Roundup: VMware Buys SpringSource

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The Facebook-FriendFeed deal wasn’t the only acquisition announced yesterday. Virtualization market leader VMware said it would buy SpringSource, an enterprise application management specialist. Here’s a roundup of notable analysis and commentary from around the Web:

  • ReadWriteWeb: “It might seem strange for a company focused on cloud computing and virtualization to buy up one whose core is enterprise application management. But according to a blog post by VMware CTO Steve Herrod, the aim of this acquisition is to provide a comprehensive platform as a service (PaaS), which can be run either in datacenters or external service providers. In other words, VMware wants to place itself alongside platforms such as Force.com or the Google AppEngine, but with a stronger focus on enterprise applications.”
  • The New York Times: “‘The role of the traditional operating system is changing,’ said Paul Maritz, the chief executive of VMware, during a conference call to discuss the deal. Mr. Maritz argued that software developers pay less attention to operating systems than they used to and focus instead on software development systems like SpringSource that help them write code. So, VMware wants to capture the attention of more developers and convince them to build in tools tied to its virtualization software. ‘Down the road, this will help transform VMware into being much more than it is today,’ Mr. Maritz said.”
  • ComputerWorld: “‘VMware’s been moving beyond the hypervisor,’ said Maritz during a conference call Monday afternoon after the purchase was announced. ‘We want to make virtualization more application-aware … and the internal and external clouds significantly simpler to manage.’”

  • The Register: “The acquisition should also help VMware tap an army of open-source programmers already building web and enterprise developers with Spring, plus Apache and Groovy and Grails, for the cloud. By leveraging this developer base, VMware will also hope it remains relevant with those buying virtualization technology and faced with ‘free’ alternatives from Microsoft and open-source.”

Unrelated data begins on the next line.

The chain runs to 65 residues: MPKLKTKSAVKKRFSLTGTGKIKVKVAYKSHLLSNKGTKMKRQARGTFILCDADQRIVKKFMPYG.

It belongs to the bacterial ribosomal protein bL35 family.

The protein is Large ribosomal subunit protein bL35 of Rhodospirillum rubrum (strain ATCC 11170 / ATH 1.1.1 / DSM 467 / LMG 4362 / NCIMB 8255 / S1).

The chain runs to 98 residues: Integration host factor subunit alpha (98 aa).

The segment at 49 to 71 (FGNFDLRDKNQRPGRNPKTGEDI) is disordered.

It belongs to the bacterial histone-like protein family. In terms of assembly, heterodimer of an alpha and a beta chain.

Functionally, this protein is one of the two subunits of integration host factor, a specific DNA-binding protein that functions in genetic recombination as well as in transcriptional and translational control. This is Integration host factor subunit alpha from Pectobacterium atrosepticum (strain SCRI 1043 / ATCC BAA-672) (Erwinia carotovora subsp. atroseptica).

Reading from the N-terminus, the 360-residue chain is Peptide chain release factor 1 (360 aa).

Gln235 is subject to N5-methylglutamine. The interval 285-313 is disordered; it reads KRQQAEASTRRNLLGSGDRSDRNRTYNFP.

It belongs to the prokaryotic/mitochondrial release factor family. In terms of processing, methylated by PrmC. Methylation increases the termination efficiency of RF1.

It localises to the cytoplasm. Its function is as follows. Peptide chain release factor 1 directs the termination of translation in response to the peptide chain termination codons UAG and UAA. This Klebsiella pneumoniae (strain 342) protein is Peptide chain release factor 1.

• GigaOm: “So now VMware can take SpringSource’s Java tools and community and use that to pitch a platform to both company’s customers, who are likely already comfortable with both SpringSource’s Java platform and VMware for virtualization. For enterprise customers, such a platform-as-a-service offering combines two trusted brand names. Plus, many of them already have built applications using the SpringSource framework, so moving them over to a SpringSource-based platform in the cloud may be an easier step.”
  • Elastic Vapor: “My read is: #1 Hyperic is about to get shut down. It’s an unneeded asset for VMware, and #2, SpringSource becomes a focus point in VMware’s cloud strategy, a strategy that sees itself becoming the key point of interchange when deploying to the cloud, be it an infrastructure focused offering or platform offering. VMware wants to be in the middle and now they will be. (Cloud Interoperability is now more important then ever).”

About the Author

Rich Miller is the founder and editor at large of Data Center Knowledge, and has been reporting on the data center sector since 2000. He has tracked the growing impact of high-density computing on the power and cooling of data centers, and the resulting push for improved energy efficiency in these facilities.

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